Plymouth woman says police officer told her to park in lot

Last updated: March 21. 2014 11:34PM - 3251 Views
By - jlynott@civitasmedia.com

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WILKES-BARRE — Out $175 she and her husband borrowed to retrieve their Hyundai from a tower, Dyanne Kaskey asked for accountability from the police officer whom she said directed them to park in a private lot the day of the city’s St. Patrick’s Day parade.

The Kaskeys of Plymouth were among the people who parked in the Penn Plaza shopping center lot on the afternoon of March 16 and walked a few blocks on South Main Street to watch the parade.

When Kaskey, who is eight months pregnant, returned with her husband and their 19-month-old and 13-year-old sons a few hours later, their Hyundai Santa Fe was gone. She said she cried fearing it was stolen, but another woman in the lot told her it was towed.

Kaskey said she’s disabled, her husband is unemployed and money is tight for them. They borrowed the money from her father-in-law to pay Citywide Towing to release their vehicle.

She doesn’t expect to get back the money. But, she asked that the officer come forward and admit he was at fault.

Someone in authority has information about who it was because the officer was assigned to traffic duty at the intersection of Academy Street and South Pennsylvania Avenue, she said.

“They know. They just don’t want to take responsibility,” Kaskey said.

She said she called the mayor’s office and was told that there was “nothing we can do.”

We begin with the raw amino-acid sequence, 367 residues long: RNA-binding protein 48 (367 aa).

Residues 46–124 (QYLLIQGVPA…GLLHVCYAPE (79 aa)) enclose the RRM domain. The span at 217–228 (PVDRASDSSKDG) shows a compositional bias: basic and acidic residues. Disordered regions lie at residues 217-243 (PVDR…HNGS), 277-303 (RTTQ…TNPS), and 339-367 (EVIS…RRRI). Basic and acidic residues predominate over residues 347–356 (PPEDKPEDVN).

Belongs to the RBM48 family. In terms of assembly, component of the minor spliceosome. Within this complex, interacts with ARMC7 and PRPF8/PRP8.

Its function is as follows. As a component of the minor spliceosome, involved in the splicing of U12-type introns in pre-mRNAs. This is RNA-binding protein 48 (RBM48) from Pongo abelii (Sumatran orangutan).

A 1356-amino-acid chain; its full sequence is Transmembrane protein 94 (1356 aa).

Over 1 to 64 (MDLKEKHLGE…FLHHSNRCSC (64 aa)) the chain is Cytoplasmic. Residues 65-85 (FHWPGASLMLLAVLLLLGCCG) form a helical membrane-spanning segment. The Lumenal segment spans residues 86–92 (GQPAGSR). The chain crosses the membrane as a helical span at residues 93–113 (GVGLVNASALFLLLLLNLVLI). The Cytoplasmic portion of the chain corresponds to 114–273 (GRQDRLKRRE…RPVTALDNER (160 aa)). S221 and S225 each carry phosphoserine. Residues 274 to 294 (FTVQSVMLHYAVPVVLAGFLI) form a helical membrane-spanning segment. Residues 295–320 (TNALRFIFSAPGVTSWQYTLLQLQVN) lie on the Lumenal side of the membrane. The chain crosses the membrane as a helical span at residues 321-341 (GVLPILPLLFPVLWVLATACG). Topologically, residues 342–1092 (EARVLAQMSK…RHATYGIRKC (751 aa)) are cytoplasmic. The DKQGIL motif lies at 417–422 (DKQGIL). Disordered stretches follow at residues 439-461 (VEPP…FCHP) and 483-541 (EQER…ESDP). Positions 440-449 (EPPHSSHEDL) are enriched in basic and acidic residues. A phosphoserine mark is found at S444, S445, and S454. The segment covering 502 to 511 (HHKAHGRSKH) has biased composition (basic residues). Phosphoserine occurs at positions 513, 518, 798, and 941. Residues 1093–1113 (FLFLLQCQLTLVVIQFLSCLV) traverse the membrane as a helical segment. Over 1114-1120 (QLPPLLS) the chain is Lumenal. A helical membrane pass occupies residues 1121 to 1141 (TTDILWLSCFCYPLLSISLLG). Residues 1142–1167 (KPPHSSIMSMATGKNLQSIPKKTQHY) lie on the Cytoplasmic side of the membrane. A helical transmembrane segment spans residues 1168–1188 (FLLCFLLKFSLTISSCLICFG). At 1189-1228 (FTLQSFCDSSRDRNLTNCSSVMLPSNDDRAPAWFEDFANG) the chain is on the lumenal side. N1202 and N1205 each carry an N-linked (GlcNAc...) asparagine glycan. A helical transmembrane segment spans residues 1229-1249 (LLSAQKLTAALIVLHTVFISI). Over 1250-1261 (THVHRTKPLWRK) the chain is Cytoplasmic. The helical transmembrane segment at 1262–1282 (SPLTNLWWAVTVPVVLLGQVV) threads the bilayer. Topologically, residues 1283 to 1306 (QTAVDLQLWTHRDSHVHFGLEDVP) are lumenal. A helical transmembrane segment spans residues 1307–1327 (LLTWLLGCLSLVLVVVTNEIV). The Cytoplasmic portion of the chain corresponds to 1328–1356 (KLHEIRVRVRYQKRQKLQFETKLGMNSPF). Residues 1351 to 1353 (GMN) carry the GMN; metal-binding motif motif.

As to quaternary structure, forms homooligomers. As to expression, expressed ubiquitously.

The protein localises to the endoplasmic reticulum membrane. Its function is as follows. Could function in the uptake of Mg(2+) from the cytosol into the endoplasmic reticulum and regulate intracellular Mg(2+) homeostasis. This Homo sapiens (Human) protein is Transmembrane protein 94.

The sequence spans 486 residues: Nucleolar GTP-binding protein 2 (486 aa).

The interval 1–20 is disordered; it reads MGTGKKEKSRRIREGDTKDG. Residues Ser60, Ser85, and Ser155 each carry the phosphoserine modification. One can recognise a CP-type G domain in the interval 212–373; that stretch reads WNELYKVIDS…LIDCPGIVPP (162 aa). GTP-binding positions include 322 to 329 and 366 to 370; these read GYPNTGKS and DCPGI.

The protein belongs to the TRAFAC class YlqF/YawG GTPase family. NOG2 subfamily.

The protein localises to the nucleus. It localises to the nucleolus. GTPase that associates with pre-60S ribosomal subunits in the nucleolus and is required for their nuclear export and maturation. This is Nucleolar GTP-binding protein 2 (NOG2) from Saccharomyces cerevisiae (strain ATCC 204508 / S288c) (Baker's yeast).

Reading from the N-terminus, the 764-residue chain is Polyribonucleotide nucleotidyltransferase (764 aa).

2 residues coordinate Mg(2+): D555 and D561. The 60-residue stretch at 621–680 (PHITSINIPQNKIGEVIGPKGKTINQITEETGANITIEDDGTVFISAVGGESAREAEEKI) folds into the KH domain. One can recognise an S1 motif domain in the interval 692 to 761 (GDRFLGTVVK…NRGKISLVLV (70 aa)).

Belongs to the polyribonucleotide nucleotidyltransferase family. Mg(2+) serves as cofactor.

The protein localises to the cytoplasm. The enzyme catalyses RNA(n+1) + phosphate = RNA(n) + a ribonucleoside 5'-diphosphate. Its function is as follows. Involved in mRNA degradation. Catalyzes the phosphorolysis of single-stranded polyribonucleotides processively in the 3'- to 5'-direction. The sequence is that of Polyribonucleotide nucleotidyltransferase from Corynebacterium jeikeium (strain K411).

City spokeswoman Liza Prokop disputed Kaskey’s statement about police directing people to park in the Volunteers of America lot.

“The officers stationed at posts near the VOA lot indicated that they did not recommend parking there to those who asked,” Prokop said in an email.

Prokop said the city received complaints that someone in a black Mercedes Benz called to have vehicles towed from the lot.

“The tows not only included spectators and a small amount of parade participants, but also customers of the shopping center,” she said.

Michael Kon, property manager for owner CV Ltd., confirmed that he was there and called for Citywide Towing to remove vehicles parked on private property. Kon said he contacted Mayor Tom Leighton to complain about the road closures and that police were directing people into the lot.

He said the mayor told him that he has no control over the police. Kon said he grew frustrated because it was a party atmosphere in the lot and he was concerned about liability on the part of the property owner.

He contacted Bob Kadluboski of Citywide who is the contracted tower.

Prokop said Kon called the mayor to complain about road closures and asked that police remove people from the lot near the Volunteers of America store. The mayor informed Kon that the closures were necessary for the safety of the spectators and participants, she said.

He also told Kon that it was not possible to have police remove vehicles from the lot.

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